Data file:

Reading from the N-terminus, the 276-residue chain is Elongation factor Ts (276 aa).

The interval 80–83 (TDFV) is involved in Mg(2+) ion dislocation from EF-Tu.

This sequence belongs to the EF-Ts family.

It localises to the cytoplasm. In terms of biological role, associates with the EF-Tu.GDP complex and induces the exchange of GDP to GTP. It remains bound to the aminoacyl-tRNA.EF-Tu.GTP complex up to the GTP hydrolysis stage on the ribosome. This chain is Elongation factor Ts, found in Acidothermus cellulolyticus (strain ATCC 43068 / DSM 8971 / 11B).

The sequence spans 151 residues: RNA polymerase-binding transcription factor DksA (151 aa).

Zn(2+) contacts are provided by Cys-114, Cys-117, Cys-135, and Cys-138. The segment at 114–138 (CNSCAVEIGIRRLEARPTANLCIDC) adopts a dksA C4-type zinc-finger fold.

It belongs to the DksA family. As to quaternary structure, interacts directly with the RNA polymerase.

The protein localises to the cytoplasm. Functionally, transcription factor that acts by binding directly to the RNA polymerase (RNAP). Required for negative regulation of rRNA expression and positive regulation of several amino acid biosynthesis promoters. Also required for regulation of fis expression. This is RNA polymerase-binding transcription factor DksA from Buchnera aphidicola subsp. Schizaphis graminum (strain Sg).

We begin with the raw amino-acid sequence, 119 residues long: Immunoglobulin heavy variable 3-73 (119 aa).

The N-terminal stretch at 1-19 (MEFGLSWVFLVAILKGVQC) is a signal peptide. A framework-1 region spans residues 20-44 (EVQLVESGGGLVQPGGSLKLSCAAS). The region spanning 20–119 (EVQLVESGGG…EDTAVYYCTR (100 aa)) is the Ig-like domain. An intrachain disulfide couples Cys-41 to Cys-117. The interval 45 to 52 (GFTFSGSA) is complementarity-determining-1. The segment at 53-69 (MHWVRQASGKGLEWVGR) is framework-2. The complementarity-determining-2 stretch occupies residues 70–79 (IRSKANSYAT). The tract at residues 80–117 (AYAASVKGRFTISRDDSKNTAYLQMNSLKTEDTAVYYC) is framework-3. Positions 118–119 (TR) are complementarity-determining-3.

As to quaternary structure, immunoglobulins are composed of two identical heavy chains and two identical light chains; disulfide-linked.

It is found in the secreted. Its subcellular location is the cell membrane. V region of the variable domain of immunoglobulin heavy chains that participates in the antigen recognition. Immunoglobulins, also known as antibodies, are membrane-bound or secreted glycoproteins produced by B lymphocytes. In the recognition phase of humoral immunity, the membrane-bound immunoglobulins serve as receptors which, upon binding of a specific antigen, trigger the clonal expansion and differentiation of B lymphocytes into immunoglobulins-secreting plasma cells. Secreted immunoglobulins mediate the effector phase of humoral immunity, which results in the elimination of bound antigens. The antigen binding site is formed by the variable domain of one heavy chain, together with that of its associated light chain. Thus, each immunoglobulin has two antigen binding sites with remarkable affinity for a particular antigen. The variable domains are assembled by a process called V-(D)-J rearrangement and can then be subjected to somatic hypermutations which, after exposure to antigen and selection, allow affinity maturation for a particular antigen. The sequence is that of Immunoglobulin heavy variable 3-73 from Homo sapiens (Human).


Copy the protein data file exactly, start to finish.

Reading from the N-terminus, the 276-residue chain is Elongation factor Ts (276 aa).

The interval 80–83 (TDFV) is involved in Mg(2+) ion dislocation from EF-Tu.

This sequence belongs to the EF-Ts family.

It localises to the cytoplasm. In terms of biological role, associates with the EF-Tu.GDP complex and induces the exchange of GDP to GTP. It remains bound to the aminoacyl-tRNA.EF-Tu.GTP complex up to the GTP hydrolysis stage on the ribosome. This chain is Elongation factor Ts, found in Acidothermus cellulolyticus (strain ATCC 43068 / DSM 8971 / 11B).

The sequence spans 151 residues: RNA polymerase-binding transcription factor DksA (151 aa).

Zn(2+) contacts are provided by Cys-114, Cys-117, Cys-135, and Cys-138. The segment at 114–138 (CNSCAVEIGIRRLEARPTANLCIDC) adopts a dksA C4-type zinc-finger fold.

It belongs to the DksA family. As to quaternary structure, interacts directly with the RNA polymerase.

The protein localises to the cytoplasm. Functionally, transcription factor that acts by binding directly to the RNA polymerase (RNAP). Required for negative regulation of rRNA expression and positive regulation of several amino acid biosynthesis promoters. Also required for regulation of fis expression. This is RNA polymerase-binding transcription factor DksA from Buchnera aphidicola subsp. Schizaphis graminum (strain Sg).

We begin with the raw amino-acid sequence, 119 residues long: Immunoglobulin heavy variable 3-73 (119 aa).

The N-terminal stretch at 1-19 (MEFGLSWVFLVAILKGVQC) is a signal peptide. A framework-1 region spans residues 20-44 (EVQLVESGGGLVQPGGSLKLSCAAS). The region spanning 20–119 (EVQLVESGGG…EDTAVYYCTR (100 aa)) is the Ig-like domain. An intrachain disulfide couples Cys-41 to Cys-117. The interval 45 to 52 (GFTFSGSA) is complementarity-determining-1. The segment at 53-69 (MHWVRQASGKGLEWVGR) is framework-2. The complementarity-determining-2 stretch occupies residues 70–79 (IRSKANSYAT). The tract at residues 80–117 (AYAASVKGRFTISRDDSKNTAYLQMNSLKTEDTAVYYC) is framework-3. Positions 118–119 (TR) are complementarity-determining-3.

As to quaternary structure, immunoglobulins are composed of two identical heavy chains and two identical light chains; disulfide-linked.

It is found in the secreted. Its subcellular location is the cell membrane. V region of the variable domain of immunoglobulin heavy chains that participates in the antigen recognition. Immunoglobulins, also known as antibodies, are membrane-bound or secreted glycoproteins produced by B lymphocytes. In the recognition phase of humoral immunity, the membrane-bound immunoglobulins serve as receptors which, upon binding of a specific antigen, trigger the clonal expansion and differentiation of B lymphocytes into immunoglobulins-secreting plasma cells. Secreted immunoglobulins mediate the effector phase of humoral immunity, which results in the elimination of bound antigens. The antigen binding site is formed by the variable domain of one heavy chain, together with that of its associated light chain. Thus, each immunoglobulin has two antigen binding sites with remarkable affinity for a particular antigen. The variable domains are assembled by a process called V-(D)-J rearrangement and can then be subjected to somatic hypermutations which, after exposure to antigen and selection, allow affinity maturation for a particular antigen. The sequence is that of Immunoglobulin heavy variable 3-73 from Homo sapiens (Human).